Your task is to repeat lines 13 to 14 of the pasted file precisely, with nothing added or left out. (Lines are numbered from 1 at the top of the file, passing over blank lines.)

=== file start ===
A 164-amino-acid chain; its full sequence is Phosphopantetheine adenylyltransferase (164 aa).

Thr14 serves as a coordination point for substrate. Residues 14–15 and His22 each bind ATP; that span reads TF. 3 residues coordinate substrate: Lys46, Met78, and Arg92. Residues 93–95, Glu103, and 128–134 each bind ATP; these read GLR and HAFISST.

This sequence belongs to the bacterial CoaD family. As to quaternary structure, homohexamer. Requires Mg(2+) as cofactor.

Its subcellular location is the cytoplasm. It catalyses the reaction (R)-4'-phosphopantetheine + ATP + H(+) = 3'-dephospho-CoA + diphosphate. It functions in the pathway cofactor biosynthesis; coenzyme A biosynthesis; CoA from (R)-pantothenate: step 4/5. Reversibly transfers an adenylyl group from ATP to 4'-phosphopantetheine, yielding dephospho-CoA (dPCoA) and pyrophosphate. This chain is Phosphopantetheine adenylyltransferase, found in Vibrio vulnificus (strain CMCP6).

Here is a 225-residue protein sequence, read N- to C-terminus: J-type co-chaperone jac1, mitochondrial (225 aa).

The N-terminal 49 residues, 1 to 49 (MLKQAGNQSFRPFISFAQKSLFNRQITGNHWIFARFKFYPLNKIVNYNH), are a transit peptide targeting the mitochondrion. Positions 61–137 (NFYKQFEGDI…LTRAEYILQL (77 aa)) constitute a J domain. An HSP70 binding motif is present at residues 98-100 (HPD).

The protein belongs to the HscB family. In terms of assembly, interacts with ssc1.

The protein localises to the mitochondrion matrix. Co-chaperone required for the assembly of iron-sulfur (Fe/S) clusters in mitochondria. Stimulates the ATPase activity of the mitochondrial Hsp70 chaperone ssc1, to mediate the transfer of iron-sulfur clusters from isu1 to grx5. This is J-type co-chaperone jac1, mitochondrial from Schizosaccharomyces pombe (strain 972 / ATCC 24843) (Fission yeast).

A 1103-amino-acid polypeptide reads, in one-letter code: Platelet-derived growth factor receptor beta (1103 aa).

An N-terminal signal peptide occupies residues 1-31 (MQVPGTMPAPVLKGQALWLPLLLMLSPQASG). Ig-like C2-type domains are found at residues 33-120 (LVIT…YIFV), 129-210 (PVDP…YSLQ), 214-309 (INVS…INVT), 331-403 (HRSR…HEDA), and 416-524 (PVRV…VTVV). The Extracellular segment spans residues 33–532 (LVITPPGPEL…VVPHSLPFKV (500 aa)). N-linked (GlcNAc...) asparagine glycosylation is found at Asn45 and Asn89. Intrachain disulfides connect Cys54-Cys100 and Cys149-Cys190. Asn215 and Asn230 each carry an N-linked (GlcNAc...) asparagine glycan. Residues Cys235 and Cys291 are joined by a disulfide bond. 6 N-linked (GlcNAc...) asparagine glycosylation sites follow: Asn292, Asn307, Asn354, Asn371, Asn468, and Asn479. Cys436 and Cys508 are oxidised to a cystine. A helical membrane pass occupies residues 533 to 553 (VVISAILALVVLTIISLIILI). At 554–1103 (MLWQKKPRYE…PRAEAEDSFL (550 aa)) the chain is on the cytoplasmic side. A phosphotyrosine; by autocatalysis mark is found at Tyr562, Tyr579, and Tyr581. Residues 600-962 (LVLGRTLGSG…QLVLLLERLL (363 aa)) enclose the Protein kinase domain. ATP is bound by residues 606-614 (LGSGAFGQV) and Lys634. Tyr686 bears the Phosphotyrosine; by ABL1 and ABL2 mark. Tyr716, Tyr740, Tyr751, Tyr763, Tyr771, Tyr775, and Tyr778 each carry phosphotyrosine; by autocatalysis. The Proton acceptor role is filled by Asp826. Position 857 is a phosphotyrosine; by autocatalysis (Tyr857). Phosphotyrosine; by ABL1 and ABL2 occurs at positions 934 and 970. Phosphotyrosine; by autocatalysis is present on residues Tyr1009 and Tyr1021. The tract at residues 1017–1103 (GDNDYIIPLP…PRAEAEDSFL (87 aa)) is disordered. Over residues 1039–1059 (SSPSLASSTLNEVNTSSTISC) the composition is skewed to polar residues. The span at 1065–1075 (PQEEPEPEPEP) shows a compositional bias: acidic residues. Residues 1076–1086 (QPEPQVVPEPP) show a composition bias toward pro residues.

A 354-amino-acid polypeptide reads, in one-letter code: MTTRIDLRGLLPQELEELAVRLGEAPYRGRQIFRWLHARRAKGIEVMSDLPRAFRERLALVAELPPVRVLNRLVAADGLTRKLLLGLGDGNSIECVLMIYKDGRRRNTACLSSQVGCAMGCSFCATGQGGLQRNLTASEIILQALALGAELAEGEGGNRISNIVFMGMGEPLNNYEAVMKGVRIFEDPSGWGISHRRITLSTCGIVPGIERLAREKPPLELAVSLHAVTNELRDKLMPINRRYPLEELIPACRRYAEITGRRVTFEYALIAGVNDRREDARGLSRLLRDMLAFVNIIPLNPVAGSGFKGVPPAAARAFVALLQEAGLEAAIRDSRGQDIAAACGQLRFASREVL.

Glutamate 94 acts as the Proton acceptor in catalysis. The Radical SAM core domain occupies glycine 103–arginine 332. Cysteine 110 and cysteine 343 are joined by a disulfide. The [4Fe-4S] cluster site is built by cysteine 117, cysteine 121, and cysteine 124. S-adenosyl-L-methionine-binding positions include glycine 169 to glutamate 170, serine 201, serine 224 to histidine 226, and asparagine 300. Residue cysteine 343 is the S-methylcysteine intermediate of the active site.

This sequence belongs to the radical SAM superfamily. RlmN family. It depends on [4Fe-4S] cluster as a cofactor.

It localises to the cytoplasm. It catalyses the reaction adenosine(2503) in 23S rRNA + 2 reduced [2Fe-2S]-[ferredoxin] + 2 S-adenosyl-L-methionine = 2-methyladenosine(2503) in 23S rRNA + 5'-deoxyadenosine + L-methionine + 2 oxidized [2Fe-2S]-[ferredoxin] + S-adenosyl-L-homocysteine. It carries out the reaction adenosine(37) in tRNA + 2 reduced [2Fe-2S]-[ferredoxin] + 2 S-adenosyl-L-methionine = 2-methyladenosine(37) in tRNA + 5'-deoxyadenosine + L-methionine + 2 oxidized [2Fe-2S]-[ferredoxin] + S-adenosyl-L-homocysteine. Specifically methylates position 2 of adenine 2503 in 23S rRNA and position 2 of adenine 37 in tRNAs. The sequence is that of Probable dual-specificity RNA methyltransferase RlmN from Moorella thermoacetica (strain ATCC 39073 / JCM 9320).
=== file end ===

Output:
This sequence belongs to the radical SAM superfamily. RlmN family. It depends on [4Fe-4S] cluster as a cofactor.

It localises to the cytoplasm. It catalyses the reaction adenosine(2503) in 23S rRNA + 2 reduced [2Fe-2S]-[ferredoxin] + 2 S-adenosyl-L-methionine = 2-methyladenosine(2503) in 23S rRNA + 5'-deoxyadenosine + L-methionine + 2 oxidized [2Fe-2S]-[ferredoxin] + S-adenosyl-L-homocysteine. It carries out the reaction adenosine(37) in tRNA + 2 reduced [2Fe-2S]-[ferredoxin] + 2 S-adenosyl-L-methionine = 2-methyladenosine(37) in tRNA + 5'-deoxyadenosine + L-methionine + 2 oxidized [2Fe-2S]-[ferredoxin] + S-adenosyl-L-homocysteine. Specifically methylates position 2 of adenine 2503 in 23S rRNA and position 2 of adenine 37 in tRNAs. The sequence is that of Probable dual-specificity RNA methyltransferase RlmN from Moorella thermoacetica (strain ATCC 39073 / JCM 9320).